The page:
Three years ago, singer-songwriter Debbie Friedman officially joined the faculty of the Hebrew Union College-Jewish Institute of Religion School of Sacred Music in New York. Now, that same school, which ordains Reform cantors, will bear her name.
Her brand of Jewish folk music, which became popular in the 1970s, was not always welcomed within the seminary walls. Many cantors, rabbis and others argued that Friedman’s songs, while fine for summer camp sing-alongs, weren’t appropriate in the synagogue. Some cantors, particularly those accustomed to the Classical Reform practices of operatic cantorial solos and professional choirs, worried Friedman’s popularity threatened “nusach,” traditional Jewish liturgical style.
The loss of Friedman, who died on Jan. 9 at the age of 59, has been widely mourned throughout the Jewish community, and it is clear that her influence was felt far beyond the Reform movement.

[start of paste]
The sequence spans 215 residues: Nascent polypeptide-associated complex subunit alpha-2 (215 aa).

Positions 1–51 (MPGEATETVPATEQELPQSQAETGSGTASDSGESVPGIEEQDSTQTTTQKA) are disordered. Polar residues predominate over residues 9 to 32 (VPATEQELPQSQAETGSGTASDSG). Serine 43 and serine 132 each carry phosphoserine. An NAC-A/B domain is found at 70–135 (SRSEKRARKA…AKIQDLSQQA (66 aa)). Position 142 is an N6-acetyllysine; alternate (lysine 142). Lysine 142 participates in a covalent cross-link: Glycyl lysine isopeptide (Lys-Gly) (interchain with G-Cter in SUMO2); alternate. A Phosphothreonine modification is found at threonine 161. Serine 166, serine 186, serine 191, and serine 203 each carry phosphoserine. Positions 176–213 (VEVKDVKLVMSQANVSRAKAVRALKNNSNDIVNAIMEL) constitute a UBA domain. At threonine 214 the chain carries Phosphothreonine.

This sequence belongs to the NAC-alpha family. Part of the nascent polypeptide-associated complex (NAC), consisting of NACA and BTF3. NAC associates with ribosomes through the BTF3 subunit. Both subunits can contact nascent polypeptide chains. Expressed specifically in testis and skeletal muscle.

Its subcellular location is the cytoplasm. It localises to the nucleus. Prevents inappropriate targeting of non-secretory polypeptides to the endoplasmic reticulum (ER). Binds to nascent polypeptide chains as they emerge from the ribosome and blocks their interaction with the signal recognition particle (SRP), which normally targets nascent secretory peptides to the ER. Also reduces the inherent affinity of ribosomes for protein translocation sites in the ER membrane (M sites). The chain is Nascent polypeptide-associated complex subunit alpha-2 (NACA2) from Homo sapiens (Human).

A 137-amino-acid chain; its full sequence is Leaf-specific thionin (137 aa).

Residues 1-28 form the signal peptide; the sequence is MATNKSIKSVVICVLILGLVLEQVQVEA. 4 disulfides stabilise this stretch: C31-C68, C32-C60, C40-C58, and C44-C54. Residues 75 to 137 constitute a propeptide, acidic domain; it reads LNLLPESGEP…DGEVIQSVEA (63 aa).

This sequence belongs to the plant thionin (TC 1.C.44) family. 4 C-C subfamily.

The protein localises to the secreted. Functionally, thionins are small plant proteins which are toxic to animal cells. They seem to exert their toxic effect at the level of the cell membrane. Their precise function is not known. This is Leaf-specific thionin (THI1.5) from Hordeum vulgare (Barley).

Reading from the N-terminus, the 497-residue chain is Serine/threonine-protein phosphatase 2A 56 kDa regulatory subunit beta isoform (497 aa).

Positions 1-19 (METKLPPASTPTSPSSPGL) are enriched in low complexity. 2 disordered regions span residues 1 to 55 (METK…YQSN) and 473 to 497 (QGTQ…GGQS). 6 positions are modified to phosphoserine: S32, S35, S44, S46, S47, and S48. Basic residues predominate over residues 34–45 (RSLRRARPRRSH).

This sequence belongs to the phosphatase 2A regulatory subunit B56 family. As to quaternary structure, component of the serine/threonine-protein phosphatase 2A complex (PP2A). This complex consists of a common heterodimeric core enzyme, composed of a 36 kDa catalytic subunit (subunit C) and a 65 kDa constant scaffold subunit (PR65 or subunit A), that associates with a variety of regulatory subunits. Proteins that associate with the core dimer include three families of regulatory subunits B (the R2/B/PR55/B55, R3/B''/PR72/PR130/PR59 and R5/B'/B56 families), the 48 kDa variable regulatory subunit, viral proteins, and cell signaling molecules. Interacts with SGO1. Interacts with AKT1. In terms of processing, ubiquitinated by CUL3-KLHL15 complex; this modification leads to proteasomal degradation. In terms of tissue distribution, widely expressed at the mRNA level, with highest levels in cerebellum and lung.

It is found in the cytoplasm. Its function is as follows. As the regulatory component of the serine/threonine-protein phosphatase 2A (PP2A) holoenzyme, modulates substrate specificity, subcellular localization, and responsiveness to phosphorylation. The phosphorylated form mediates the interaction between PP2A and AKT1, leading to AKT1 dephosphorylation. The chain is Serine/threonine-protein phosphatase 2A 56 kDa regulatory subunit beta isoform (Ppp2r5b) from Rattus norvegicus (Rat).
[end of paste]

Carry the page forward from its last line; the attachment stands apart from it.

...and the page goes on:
Without any formal musical training, Friedman helped make prayer more accessible, participatory and meaningful to many Jews. Her best-known piece, “Mi Shebeirach,” has become incorporated into the liturgy of many congregations.
“Debbie reminded us how to sing; she taught us how to sing,” noted Rabbi Eric Yoffie, president of the Union for Reform Judaism, in a tribute on the movement’s website.
We commend HUC for ensuring that Friedman’s legacy is honored and remembered for generations through The Debbie Friedman School of Sacred Music.
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